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Reduced hair cortisol after maltreatment mediates externalizing symptoms in middle childhood and adolescence

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Journal of Child Psychology and Psychiatry

Published online on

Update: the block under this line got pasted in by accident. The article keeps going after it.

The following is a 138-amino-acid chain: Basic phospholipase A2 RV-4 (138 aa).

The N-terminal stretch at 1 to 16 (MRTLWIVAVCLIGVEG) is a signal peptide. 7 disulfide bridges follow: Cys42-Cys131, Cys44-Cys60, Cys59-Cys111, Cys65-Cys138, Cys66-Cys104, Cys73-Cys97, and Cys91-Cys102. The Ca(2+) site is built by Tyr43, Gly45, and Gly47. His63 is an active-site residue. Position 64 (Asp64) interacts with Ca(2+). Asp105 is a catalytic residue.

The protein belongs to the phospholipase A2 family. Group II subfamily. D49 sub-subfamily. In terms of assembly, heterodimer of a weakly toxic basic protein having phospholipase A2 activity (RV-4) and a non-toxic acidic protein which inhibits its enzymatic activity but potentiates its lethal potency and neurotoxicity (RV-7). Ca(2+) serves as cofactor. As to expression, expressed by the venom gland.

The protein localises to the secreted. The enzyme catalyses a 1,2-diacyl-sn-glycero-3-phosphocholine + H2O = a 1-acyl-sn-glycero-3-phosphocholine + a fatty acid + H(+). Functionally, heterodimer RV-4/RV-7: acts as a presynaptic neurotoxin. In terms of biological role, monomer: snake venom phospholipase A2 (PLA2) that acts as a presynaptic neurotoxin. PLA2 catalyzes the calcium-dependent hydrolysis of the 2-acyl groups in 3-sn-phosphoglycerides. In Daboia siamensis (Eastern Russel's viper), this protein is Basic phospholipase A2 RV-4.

Background The enduring impact of childhood maltreatment on biological systems and ensuing psychopathology remains incompletely understood. Long‐term effects of stress may be reflected in cumulative cortisol secretion over several months, which is now quantifiable via hair cortisol concentrations (HCC). We conducted a first comprehensive investigation utilizing the potential of hair cortisol analysis in a large sample of maltreated and nonmaltreated children and adolescents. Method Participants included 537 children and adolescents (3–16 years; 272 females) with maltreatment (n = 245) or without maltreatment histories (n = 292). Maltreated subjects were recruited from child protection services (CPS; n = 95), youth psychiatric services (n = 56), and the community (n = 94). Maltreatment was coded using the Maltreatment Classification System drawing on caregiver interviews and complemented with CPS records. Caregivers and teachers reported on child mental health. HCC were assessed in the first 3 cm hair segment. Results Analyses uniformly supported that maltreatment coincides with a gradual and dose‐dependent reduction in HCC from 9 to 10 years onwards relative to nonmaltreated controls. This pattern emerged consistently from both group comparisons between maltreated and nonmaltreated subjects (27.6% HCC reduction in maltreated 9–16‐year‐olds) and dimensional analyses within maltreated subjects, with lower HCC related to greater maltreatment chronicity and number of subtypes. Moreover, both group comparisons and dimensional analyses within maltreated youth revealed that relative HCC reduction mediates the effect of maltreatment on externalizing symptoms. Conclusions From middle childhood onwards, maltreatment coincides with a relative reduction in cortisol secretion, which, in turn, may predispose to externalizing symptoms.